Master Simon and the two othe:
n 4Vn 'Smiirp. one an Oxonian.
rirua wi vi.v i . . , .
the other an officer, were the chief
merry makers, especially with their
dances and the bit of romance be
tween the young officer and Julia, a
prettv ward of the old gentleman.
At last the party broke up for the
tk nll fnc trim nf shakintT
nielli, witu ---- -
hands and Irving was conducted to
his chamber, in an antiquatea pan.
of the manor.
Irving was wakened the next
morning, which was Christmas, by
the "sound of little feet pattering out
side of the door and a whispering
consultation. Presently a choir of
smalt voices chanted forth an old
Christmas carol, the burden of which
"Rejoice, our Savior he was born
On Christmas day in the morning.
He rose and dressed quickly and
opening his door suddenly be "beheld"
one of the most Deautiiui mum iwrj
groups that a partner could imagine.
It consisted of a boy and two girls.
the eldest not more than .six, and
lovely as seraphs. They were going
the rounds of the house singing at
every chamber. Irving's sudden
"appearance frightened them intc
mute bashfulness. They remained
for a moment playing on their lips
with their fingers ami now and then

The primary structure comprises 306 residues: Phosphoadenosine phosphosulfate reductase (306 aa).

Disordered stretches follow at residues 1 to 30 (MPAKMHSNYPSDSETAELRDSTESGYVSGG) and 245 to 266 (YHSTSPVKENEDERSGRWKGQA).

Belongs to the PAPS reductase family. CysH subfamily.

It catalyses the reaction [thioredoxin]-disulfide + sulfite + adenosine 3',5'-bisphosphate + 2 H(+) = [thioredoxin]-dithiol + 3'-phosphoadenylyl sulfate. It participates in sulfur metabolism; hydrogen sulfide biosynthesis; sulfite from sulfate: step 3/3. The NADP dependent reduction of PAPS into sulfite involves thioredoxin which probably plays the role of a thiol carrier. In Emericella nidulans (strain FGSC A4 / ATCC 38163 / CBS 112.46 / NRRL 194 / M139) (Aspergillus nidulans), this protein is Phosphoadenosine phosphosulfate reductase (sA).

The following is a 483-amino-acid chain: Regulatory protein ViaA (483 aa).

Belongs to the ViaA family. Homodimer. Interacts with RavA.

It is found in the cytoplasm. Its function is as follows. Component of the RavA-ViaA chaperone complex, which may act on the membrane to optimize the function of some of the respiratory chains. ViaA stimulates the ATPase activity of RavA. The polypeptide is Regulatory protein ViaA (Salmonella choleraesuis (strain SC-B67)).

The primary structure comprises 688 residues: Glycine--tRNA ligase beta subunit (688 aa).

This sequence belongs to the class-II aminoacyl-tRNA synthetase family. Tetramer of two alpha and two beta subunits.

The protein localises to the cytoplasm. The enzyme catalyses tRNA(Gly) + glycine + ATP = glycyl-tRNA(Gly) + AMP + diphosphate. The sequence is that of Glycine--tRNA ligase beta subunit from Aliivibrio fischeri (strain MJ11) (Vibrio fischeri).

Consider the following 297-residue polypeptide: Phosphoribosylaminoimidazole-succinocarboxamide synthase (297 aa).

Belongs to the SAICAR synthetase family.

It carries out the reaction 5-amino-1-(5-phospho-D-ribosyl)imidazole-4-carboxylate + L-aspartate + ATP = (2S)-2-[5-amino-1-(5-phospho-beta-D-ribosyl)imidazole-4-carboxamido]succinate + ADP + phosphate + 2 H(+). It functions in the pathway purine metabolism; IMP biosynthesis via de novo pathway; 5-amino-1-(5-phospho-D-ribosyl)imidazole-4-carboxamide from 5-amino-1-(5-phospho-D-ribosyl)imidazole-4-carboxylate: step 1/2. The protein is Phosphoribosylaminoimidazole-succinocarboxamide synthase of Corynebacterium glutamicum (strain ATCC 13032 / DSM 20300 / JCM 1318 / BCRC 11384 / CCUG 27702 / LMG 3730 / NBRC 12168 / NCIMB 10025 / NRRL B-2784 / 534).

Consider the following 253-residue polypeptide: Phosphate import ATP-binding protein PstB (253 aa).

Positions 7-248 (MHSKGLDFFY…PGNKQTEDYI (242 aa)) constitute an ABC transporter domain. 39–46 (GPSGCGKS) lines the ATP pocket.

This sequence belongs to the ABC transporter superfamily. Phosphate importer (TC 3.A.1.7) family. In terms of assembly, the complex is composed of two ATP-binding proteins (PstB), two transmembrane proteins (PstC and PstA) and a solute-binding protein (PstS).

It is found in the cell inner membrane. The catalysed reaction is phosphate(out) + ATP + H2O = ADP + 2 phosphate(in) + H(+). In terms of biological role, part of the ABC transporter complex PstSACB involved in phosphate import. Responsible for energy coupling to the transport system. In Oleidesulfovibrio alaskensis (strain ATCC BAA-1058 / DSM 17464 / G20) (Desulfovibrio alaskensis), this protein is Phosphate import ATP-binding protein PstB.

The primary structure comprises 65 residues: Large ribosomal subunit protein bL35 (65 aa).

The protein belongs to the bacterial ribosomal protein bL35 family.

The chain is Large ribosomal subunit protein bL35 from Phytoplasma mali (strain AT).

stealing a shy glance from under
their eyebrows, until, as if by one
impulse," they scampered away, and
as they turned an angle of the gal
lery, he heard them laugning in ui
umph "at their escape."
Irving was soon called by a servant
to join the family in prayers, a serv
ice that was followed by the singing
r .awiia Aftr thi service xbreak-
fast was announced. A little later
in the morning Irving went about the
grounds but presently he heard the
toll of the village bell which called
the community to church.
It is to be remembered that some
centuries ago the celebration of
Christmas became so uproarious and
bacchanalian that it lost its sacred
nanpet and with the advent of the
mas as a holiday became taboo and
remained until the restoration oof
Charles the Second. Thi. period of
history, was fraught with political
and religious controversy but in
living's day the controversies were of
the past and Christmas was in vogue.
As a consequence Irving finds much
nmuscment in the chuirh service at
Bracebridge Hall because the ser
mon wrangled over a question which
had been settled over a century be
fore. "The parson," wrote Irving, "gave
us a most erudite sermon on the
rites and ceremonies of Christmas
supporting the correctness of his
opinions by the earliest usages of the
church and enforcing them by the
authorities . He kindled into
warmth with the ardour of his con
test, and the host of imaginary foes
with whom he had to combat-.-."
The parson further exhorted the
congregation to celebrate Christmas
in the traditional manner of . their
forefathers and to make merry. Ihe
congregation needed no further urg
ing, for, as soon as tne service was
over, they promptly made merry with
greetings and hand shaking, dancing
and singing until time for the Christ-
mud Dinner.
V nf this lnv and Acre know
nothing of the pompous, stately din
ners of those days with courses of